Sun Daily | 10 October 2017
Yukos shareholders give up fight for Russia’s French assets
(AFP) A group of major shareholders in dismantled Russian oil giant Yukos announced Monday they were giving up their efforts to seize lucrative state assets as compensation in France following a series of legal setbacks.
France seized Russian state assets worth several hundred million euros — including the plot of land hosting a huge new Orthodox cathedral in Paris and Moscow’s stake in the Euronews TV channel — after a 2014 international court ruling.
Bank accounts and some €300 million (about RM1.5 billion) of debt owed by satellite company Arianespace to the Russian space agency were also seized in a case that exacerbated diplomatic ties already damaged by the Ukraine conflict.
Yukos was once Russia’s biggest oil company but was broken up after its former owner, Kremlin critic and ex-tycoon, Mikhail Khodorkovsky was arrested in 2003.
The international Permanent Court of Arbitration (PCA) in 2014 awarded a record US$50 billion (RM253.17 billion) in damages to former Yukos shareholders, ruling that the Kremlin forced the company’s collapse in a bid to crush Khordokovsky.
Moscow refused to pay out, prompting the claimants to seek the seizure of Russian assets abroad in several countries including Britain, France and the United States.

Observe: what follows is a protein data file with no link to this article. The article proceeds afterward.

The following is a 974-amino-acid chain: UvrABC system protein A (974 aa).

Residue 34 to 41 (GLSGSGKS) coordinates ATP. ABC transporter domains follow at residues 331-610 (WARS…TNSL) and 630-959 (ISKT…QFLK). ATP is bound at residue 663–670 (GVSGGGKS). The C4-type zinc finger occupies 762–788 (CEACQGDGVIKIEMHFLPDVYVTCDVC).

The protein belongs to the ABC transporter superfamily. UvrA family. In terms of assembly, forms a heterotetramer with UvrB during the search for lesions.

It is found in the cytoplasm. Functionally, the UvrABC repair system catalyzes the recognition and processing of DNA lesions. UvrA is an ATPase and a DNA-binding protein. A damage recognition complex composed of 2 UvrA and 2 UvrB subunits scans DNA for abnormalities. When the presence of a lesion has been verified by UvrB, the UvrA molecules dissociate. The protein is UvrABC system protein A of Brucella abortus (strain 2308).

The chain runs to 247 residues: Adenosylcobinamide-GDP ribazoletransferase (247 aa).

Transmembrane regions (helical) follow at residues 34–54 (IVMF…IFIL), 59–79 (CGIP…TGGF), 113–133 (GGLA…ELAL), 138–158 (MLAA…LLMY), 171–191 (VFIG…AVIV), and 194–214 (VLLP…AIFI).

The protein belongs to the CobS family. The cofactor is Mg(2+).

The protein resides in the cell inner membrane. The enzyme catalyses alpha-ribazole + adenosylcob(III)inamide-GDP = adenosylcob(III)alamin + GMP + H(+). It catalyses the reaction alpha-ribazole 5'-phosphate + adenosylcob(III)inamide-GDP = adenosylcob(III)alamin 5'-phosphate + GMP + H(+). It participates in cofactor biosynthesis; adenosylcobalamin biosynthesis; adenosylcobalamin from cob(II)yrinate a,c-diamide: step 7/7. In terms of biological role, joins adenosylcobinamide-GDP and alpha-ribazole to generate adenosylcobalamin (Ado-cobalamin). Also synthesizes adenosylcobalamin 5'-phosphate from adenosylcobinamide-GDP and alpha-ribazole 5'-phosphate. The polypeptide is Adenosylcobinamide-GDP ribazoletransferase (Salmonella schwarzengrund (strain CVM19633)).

A French judge found that the ruling applied in France, effectively authorising GML to take over assets there as a form of compensation.
But a furious Moscow launched a legal campaign to have the seizures ruled invalid, and has since managed to win back control of most of the assets.
GML, the Gibraltar-based company which brings together the main shareholders, said it was finally giving up the fight on Tuesday.
Of assets worth some €800 million that GML intended to claim as compensation, only 30 million were "still in our hands," spokesman Jonathan Hill told AFP.
"It is no longer economically efficient to pursue the execution of the arbitration rulings in France," he added.
The complex, multi-country legal saga surrounding the downfall of Yukos is far from over.
In a major victory for Moscow in April last year, a Dutch district court ruled that the Hague-based PCA did not have the legal authority to award the compensation in the first place.
A Dutch appeals court is due to rule next year on whether that second ruling is valid